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Art installation at Imperial whips up a storm

See also...
External Sites:
-Again For Tomorrow exhibition
-Christoph Keller
-Royal College of Art
(Imperial College is not responsible for the content of these external internet sites)

Friday 17 March 2006
By Abigail Smith

A piece of art that could also offer an unorthodox solution to the UK's current water shortage is on display at Imperial until 17 April.

German artist Christoph Keller's Cloudbuster Project was installed yesterday on a roof of the Blackett Laboratory, as part of the Royal College of Art's Again For Tomorrow exhibition. The installation re-enacts an invention of psychologist Wilhelm Reich that he claimed could influence the atmosphere and make clouds burst into rain.

Christoph Keller aims his Cloudbuster at the sky above Imperial

Keller, who studied physics and hydrology in his native Berlin, first unveiled Cloudbuster in New York in the spring and summer of 2003 and was attracted to the project because it unites his dual passion for science and the arts. Commenting that it is a mistake to separate the two, he said:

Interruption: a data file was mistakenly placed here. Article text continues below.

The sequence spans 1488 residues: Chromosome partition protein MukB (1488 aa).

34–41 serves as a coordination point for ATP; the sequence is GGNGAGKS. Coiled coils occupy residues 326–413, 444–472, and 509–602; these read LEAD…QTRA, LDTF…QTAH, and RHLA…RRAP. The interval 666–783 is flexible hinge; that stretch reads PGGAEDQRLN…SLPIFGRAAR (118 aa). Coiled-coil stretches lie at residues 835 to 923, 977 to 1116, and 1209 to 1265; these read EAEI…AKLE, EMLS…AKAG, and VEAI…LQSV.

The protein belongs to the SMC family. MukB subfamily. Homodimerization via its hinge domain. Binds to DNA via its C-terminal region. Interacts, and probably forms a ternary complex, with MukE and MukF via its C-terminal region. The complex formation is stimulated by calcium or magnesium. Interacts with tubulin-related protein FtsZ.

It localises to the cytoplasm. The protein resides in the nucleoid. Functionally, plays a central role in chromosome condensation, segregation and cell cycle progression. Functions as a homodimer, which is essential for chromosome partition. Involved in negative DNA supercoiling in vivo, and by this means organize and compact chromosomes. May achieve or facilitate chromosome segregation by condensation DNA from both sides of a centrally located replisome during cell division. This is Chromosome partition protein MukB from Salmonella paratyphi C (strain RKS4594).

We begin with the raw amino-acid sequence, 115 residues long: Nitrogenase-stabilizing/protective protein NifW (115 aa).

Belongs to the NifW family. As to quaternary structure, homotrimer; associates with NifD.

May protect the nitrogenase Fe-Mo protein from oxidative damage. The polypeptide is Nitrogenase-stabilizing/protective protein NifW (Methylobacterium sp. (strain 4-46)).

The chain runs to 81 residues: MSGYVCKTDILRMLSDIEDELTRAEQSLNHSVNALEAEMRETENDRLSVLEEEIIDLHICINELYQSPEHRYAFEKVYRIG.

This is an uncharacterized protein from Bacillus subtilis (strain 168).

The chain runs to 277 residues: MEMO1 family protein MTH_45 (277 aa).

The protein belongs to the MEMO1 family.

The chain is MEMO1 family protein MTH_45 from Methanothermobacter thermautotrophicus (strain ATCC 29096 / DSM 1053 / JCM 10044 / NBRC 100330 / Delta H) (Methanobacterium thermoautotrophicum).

"Studying physics raises many questions of philosophy and there is a fascinating dialogue between the disciplines. That's why Exhibition Road is such an appropriate place for this installation - Imperial along with the museums and the RCA make it a dynamic area, all to do with where we are scientifically and culturally."

An early Freudian, Wilhelm Reich believed Freud's idea of the 'libido' was a literal energy force and in the 1930s announced his discovery of a new biological energy which he named Orgone energy. Claiming that flowing water has a positive Orgone charge, he unveiled a metal structure connected with hosepipes, believing this charge could be directed to an area of sky where it would stimulate rain.

Keller keeps an open mind on whether the experiment really works, believing that there may be room for perceiving weather in both a meteorological and a mythological way. He added:

"When I first developed this installation it was on the roof of the Museum of Modern Art in New York, where construction work was also taking place. At first the workers laughed at me - then after two weeks the work was halted because of continuous rainfall."

Cloudbuster can be viewed on the roof outside the Physics Common Room on level 8 of the Blackett Laboratory until 17 April.

The Again For Tomorrow exhibition is curated by graduating students on the RCA's Curating Contemporary Arts MA course.